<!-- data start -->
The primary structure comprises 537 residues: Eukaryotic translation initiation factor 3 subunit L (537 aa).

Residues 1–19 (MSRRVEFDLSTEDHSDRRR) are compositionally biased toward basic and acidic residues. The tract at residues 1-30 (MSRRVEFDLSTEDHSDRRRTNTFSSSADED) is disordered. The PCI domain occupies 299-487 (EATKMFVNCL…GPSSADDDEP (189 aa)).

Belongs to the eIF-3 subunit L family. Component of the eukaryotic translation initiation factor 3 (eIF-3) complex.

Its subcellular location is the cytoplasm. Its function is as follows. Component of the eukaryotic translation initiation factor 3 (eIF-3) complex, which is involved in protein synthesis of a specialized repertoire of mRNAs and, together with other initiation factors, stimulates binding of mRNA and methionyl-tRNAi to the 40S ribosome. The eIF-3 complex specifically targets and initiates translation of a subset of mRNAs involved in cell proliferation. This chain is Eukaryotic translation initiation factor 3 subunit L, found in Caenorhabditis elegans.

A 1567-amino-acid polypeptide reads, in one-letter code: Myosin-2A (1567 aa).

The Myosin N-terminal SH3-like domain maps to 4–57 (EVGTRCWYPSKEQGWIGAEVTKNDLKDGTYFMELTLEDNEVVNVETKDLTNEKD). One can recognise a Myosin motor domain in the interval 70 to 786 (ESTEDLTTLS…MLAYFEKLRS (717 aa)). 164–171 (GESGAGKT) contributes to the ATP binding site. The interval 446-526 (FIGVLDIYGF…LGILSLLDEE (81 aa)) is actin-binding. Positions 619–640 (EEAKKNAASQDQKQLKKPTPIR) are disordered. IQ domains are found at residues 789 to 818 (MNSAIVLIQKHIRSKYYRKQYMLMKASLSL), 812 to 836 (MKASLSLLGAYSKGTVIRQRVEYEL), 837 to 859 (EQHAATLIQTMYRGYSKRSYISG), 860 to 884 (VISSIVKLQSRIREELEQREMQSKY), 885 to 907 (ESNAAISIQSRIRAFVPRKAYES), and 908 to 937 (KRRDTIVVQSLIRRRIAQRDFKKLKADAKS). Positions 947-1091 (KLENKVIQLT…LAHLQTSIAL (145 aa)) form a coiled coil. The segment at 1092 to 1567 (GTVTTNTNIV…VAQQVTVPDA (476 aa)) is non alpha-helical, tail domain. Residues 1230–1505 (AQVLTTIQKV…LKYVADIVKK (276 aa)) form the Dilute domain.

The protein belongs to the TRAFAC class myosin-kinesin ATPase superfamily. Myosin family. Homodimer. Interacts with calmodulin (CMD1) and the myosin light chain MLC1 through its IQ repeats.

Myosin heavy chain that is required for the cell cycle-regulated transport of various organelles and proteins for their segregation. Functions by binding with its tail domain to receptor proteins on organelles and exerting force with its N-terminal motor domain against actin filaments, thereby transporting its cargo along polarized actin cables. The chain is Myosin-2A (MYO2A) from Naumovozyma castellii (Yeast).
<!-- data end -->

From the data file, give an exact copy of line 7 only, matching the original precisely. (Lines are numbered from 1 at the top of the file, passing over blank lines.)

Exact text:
The protein belongs to the TRAFAC class myosin-kinesin ATPase superfamily. Myosin family. Homodimer. Interacts with calmodulin (CMD1) and the myosin light chain MLC1 through its IQ repeats.